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Old 23rd January 2021, 02:49 PM   #18
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Originally Posted by Tommok View Post
I submit that justice should be a system of punishment for whatever misdeeds that a society has deemed to be detrimental to the common good (in a broad sense) in a way that best benefits the common good and common well-being, while also taking basic human rights into account.

It should therefore not be based on the idea of revenge, as this concept is generally not beneficial for society as a whole and the well-being of its members, but rather on the idea of crime prevention by example as well as rehabilitation if justified.
What's the difference between revenge and punishment for misdeeds?
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Old 23rd January 2021, 02:53 PM   #19
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Originally Posted by Thor 2 View Post
Just to throw a spanner in the works, I don't really believe justice is something we should be pursuing. We should have our sights set on keeping society safe and rehabilitating wrongdoers. To crave justice is a moral failing in my opinion.

Having said that I would really get off on seeing Donald Trump thrown in jail.

I never said I was perfect. : blush :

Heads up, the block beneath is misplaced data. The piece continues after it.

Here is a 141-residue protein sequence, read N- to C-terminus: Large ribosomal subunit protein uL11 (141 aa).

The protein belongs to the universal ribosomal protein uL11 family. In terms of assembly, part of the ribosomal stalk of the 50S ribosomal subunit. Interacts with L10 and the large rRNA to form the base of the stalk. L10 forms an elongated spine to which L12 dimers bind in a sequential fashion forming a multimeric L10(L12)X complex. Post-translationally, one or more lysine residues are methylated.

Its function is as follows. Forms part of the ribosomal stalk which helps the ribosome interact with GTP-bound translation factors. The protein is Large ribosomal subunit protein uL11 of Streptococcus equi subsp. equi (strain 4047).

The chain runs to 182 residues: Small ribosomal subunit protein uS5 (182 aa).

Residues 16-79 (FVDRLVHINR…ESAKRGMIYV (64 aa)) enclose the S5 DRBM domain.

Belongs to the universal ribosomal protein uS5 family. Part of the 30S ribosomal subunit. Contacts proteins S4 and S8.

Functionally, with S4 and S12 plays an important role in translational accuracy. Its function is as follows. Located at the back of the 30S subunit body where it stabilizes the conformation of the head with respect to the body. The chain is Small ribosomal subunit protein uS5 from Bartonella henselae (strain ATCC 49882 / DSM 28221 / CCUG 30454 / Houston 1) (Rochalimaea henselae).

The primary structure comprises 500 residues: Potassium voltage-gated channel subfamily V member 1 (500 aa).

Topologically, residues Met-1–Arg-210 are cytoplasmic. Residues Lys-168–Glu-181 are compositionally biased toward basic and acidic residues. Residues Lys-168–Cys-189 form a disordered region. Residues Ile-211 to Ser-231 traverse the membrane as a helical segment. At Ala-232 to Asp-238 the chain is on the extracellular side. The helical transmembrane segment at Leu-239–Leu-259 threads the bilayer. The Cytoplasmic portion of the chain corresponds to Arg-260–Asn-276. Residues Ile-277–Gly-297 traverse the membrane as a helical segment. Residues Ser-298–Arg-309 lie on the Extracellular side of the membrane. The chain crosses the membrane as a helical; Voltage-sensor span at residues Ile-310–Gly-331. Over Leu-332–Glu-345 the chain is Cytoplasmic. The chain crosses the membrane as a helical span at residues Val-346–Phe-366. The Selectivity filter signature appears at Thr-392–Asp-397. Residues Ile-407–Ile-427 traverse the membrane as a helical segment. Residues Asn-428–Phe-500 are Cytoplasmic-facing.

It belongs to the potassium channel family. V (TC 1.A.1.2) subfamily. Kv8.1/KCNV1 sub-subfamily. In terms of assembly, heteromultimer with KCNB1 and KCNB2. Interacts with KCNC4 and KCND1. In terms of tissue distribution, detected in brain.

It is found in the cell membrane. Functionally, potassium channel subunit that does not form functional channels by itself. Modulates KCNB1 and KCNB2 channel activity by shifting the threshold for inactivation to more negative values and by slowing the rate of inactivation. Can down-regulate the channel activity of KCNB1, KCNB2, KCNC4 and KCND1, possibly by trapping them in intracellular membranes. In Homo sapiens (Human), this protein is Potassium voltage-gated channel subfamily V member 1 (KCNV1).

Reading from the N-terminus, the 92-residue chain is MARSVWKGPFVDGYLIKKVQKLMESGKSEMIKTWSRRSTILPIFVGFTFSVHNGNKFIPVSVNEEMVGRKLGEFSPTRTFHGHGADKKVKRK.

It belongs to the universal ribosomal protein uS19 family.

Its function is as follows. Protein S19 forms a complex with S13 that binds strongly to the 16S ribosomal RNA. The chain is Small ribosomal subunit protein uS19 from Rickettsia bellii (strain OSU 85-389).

Nobody ever said you were perfect. "blush"

It seems to me that a sense of justice is integral to keeping a society safe.
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Old 23rd January 2021, 03:06 PM   #20
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Originally Posted by theprestige View Post
Nobody ever said you were perfect. "blush"

It seems to me that a sense of justice is integral to keeping a society safe.

Huh!

I would like to see an explanation of this.
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Old 23rd January 2021, 03:15 PM   #21
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Originally Posted by theprestige View Post
What's the difference between revenge and punishment for misdeeds?

Pondering ......... nah ......... can't see a difference.

If the punishment for misdeeds, has the motive of deterring others from duplicating those deeds, however, I can seen a chink of light between the two.
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Old 23rd January 2021, 03:32 PM   #22